The three-day special summit of leaders from the 10-country Association of Southeast Asian Nations and Australia winds up in Sydney on Sunday with the prime minister hosting his counterparts at a high level meeting and retreat. The more united we are, the more effective we will be in combating this awful and inhumane scourge.
"We must take responsibility for our own security and prosperity, while recognizing that we are stronger when we share the burden of leadership with trusted partners", said Turnbull, a former investment banker and venture capitalist, in an opinion piece published by The Sydney Morning Herald on Wednesday.
In his speech, Australian Prime Minister Malcolm Turnbull welcomed the presence of the ASEAN leaders at this event, organised for the first time in Australia under his initiative.
Canberra and ASEAN reaffirmed "the importance of maintaining and promoting peace, stability, maritime safety and security, freedom of navigation and overflight in the region", without naming Beijing.
"The more we work together on these issues, the more successful we will be".
"There were parties urging I not be given a special reception but it appears (their requests) have failed".
New Zealand's finance and also sports minister Grant Robertson, Indonesian Ambassador to New Zealand Tantowi Yahya and New Zealand's Ambassador to Indonesia Trevor Mathedon welcomed their arrival.
"If we want to be effective in saving lives, it is essential that we have legislation that prevent acts of terrorism, rather than just deal with the aftermaths", he said.More news: UMBC was welcomed back to campus like heroes after Cinderella run
The government's decision to use these legal mechanisms he said, "had saved many lives, both Malaysian, and non-Malaysian".
"We are also concerned as human beings if there is a humanitarian crisis that has developed and people's welfare and lives and safety are at stake", he said.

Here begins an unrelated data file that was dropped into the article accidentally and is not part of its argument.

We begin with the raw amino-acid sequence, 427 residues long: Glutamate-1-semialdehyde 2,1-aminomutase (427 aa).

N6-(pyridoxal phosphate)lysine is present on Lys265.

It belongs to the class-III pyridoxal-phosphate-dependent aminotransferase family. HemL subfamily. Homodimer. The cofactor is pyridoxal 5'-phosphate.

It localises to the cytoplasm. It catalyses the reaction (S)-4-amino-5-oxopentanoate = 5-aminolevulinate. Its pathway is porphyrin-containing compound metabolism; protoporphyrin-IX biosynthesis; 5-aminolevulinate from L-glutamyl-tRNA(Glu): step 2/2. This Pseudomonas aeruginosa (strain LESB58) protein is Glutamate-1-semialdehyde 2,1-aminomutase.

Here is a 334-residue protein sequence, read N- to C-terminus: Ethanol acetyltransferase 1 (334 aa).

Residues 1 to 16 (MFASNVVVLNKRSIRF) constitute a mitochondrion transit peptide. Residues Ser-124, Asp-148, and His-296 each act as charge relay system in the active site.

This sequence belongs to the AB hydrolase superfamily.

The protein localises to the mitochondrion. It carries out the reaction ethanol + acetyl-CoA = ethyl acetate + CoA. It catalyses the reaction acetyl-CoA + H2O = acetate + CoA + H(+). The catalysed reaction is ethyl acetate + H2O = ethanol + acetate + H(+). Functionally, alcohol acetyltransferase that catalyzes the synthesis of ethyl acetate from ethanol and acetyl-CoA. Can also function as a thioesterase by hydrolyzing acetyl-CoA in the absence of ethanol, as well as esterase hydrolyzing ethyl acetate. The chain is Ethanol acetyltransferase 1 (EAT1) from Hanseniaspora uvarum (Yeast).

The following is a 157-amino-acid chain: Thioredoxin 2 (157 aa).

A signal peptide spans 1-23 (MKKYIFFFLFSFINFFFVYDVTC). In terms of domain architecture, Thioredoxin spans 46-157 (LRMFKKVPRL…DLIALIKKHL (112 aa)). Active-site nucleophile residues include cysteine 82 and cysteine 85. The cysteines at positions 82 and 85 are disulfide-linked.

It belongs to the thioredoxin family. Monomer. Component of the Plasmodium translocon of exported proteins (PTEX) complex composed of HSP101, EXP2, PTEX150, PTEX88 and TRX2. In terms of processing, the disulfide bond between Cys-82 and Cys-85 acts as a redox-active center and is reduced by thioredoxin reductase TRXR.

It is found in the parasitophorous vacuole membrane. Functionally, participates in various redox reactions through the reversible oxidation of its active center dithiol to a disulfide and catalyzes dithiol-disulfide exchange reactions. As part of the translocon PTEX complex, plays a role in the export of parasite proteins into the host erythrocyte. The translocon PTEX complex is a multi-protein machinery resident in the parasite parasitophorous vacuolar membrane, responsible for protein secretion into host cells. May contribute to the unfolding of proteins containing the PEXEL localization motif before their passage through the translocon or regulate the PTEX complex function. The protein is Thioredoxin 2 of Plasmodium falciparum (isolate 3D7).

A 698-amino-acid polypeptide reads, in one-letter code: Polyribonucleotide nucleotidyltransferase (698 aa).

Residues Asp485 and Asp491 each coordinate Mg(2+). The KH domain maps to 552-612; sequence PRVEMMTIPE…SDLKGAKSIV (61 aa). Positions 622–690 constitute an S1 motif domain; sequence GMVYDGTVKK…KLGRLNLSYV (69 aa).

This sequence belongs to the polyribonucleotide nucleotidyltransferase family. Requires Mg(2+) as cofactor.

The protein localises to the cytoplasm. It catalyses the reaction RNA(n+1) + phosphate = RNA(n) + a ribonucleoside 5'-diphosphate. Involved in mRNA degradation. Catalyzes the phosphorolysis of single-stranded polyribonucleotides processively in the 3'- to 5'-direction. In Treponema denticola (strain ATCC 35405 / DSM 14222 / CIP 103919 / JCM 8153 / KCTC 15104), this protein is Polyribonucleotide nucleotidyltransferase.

It would be a mistake to approach the problem from a national perspective as terrorism and violent extremism transcend national borders, the minister said.
Malaysia's President Nadjib Razak picked up on the theme noting that Daesh propaganda could reach 300 million Muslims in the region, and that Rohingya Muslims being violently displaced from Mynamar's Rakhine province would provide a "fertile ground" for the extremist organisation's radicalisation and recruitment efforts. They pledged to resist "all forms of protectionism".
Anger is mounting among members of the South-East Asian nation's expat community in Australia who say Cambodia has shifted towards authoritarianism following last year's ban on the main opposition party.
"I see Australia's wish to integrate Asean and Australian economy, as well as the cooperation in strategic fields including counter-terrorism, as the success of the summit", he added.
Responding to the matter, Australian Foreign Minister Julie Bishop has said that Australia would "very seriously" consider any formal invitation.
Earlier in the summit, Asean and Australia announced new measures to co-operate on counter-terror intelligence.